Physicists have found a radical new way confine electromagnetic energy without it leaking away, akin to throwing a pebble into a pond with no splash
Physicists have found a radical new way confine electromagnetic energy without it leaking away, akin to throwing a pebble into a pond with no splash.
The theory could have broad ranging applications from explaining dark matter to combating energy losses in future technologies.
However, it appears to contradict a fundamental tenet of electrodynamics, that accelerated charges create electromagnetic radiation, said lead researcher Dr Andrey Miroshnichenko from The Australian National University (ANU).
"This problem has puzzled many people. It took us a year to get this concept clear in our heads," said Dr Miroshnichenko, from the ANU Research School of Physics and Engineering.
The fundamental new theory could be used in quantum computers, lead to new laser technology and may even hold the key to understanding how matter itself hangs together.
"Ever since the beginning of quantum mechanics people have been looking for a configuration which could explain the stability of atoms and why orbiting electrons do not radiate," Dr Miroshnichenko said.
The absence of radiation is the result of the current being divided between two different components, a conventional electric dipole and a toroidal dipole (associated with poloidal current configuration), which produce identical fields at a distance.
If these two configurations are out of phase then the radiation will be cancelled out, even though the electromagnetic fields are non-zero in the area close to the currents.
Dr Miroshnichenko, in collaboration with colleagues from Germany and Singapore, successfully tested his new theory with a single silicon nanodiscs between 160 and 310 nanometres in diameter and 50 nanometres high, which he was able to make effectively invisible by cancelling the disc's scattering of visible light.
This type of excitation is known as an anapole (from the Greek, 'without poles').
Dr Miroshnichenko's insight came while trying to reconcile differences between two different mathematical descriptions of radiation; one based on Cartesian multipoles and the other on vector spherical harmonics used in a Mie basis set.
"The two gave different answers, and they shouldn't. Eventually we realised the Cartesian description was missing the toroidal components," Dr Miroshnichenko said.
"We realised that these toroidal components were not just a correction, they could be a very significant factor."
Dr Miroshnichenko said the confined energy of anapoles could be important in the development of tiny lasers on the surface of materials, called spasers, and also in the creation of efficient X-ray lasers by high-order harmonic generation.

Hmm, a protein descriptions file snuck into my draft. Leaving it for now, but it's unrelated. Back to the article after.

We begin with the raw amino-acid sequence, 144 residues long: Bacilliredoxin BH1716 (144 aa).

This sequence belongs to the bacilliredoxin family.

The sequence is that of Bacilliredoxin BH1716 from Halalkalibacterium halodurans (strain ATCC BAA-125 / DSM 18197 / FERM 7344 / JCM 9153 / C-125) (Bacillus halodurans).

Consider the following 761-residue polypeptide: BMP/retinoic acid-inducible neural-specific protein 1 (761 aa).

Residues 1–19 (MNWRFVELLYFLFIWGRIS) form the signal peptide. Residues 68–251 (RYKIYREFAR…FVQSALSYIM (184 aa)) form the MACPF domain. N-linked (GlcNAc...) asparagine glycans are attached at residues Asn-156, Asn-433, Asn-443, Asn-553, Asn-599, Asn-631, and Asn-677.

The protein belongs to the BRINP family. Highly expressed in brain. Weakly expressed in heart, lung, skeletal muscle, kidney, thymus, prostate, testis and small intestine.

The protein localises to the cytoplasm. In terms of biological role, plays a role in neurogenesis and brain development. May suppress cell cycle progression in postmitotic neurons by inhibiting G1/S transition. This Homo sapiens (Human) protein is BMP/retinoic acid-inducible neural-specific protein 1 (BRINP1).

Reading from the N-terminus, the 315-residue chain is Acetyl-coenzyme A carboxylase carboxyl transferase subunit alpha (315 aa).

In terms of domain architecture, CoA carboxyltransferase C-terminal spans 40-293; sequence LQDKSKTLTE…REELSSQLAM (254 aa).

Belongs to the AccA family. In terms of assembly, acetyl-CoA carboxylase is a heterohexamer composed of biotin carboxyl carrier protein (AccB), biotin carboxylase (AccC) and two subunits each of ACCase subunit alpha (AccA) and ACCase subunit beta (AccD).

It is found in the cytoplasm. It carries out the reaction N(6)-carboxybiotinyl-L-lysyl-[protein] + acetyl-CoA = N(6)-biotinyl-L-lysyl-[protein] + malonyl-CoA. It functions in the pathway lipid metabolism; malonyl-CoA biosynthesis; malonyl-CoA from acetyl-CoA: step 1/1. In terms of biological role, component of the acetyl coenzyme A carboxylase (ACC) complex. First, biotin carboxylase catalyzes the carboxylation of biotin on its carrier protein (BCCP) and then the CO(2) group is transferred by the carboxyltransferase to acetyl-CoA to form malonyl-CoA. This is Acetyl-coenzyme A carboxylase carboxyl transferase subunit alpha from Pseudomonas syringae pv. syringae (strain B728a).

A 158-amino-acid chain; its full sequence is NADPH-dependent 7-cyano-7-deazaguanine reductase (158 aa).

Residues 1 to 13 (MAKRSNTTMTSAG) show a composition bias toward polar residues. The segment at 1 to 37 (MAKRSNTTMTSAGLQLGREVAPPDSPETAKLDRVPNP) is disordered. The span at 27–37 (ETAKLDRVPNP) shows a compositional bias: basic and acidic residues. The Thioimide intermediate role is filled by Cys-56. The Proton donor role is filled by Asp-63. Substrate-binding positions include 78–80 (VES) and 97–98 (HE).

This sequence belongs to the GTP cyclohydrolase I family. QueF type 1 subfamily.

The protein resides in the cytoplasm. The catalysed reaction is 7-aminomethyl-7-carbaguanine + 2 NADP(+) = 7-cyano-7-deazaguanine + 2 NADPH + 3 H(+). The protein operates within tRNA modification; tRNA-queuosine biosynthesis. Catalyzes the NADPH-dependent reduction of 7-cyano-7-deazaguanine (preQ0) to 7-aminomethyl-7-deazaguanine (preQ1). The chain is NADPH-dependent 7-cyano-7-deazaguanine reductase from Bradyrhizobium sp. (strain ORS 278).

Dr. Andrey Miroshnichenko | EurekAlert!
From rocks in Colorado, evidence of a 'chaotic solar system'
23.02.2017 | University of Wisconsin-Madison
Prediction: More gas-giants will be found orbiting Sun-like stars
22.02.2017 | Carnegie Institution for Science
In the field of nanoscience, an international team of physicists with participants from Konstanz has achieved a breakthrough in understanding heat transport
Cells need to repair damaged DNA in our genes to prevent the development of cancer and other diseases. Our cells therefore activate and send “repair-proteins”...
The Fraunhofer IWS Dresden and Technische Universität Dresden inaugurated their jointly operated Center for Additive Manufacturing Dresden (AMCD) with a festive ceremony on February 7, 2017. Scientists from various disciplines perform research on materials, additive manufacturing processes and innovative technologies, which build up components in a layer by layer process. This technology opens up new horizons for component design and combinations of functions. For example during fabrication, electrical conductors and sensors are already able to be additively manufactured into components. They provide information about stress conditions of a product during operation.
The 3D-printing technology, or additive manufacturing as it is often called, has long made the step out of scientific research laboratories into industrial...
Nature does amazing things with limited design materials. Grass, for example, can support its own weight, resist strong wind loads, and recover after being...
Nanometer-scale magnetic perforated grids could create new possibilities for computing. Together with international colleagues, scientists from the Helmholtz Zentrum Dresden-Rossendorf (HZDR) have shown how a cobalt grid can be reliably programmed at room temperature. In addition they discovered that for every hole ("antidot") three magnetic states can be configured. The results have been published in the journal "Scientific Reports".
Physicist Dr. Rantej Bali from the HZDR, together with scientists from Singapore and Australia, designed a special grid structure in a thin layer of cobalt in...
13.02.2017 | Event News
10.02.2017 | Event News
09.02.2017 | Event News
24.02.2017 | Life Sciences
24.02.2017 | Life Sciences
24.02.2017 | Trade Fair News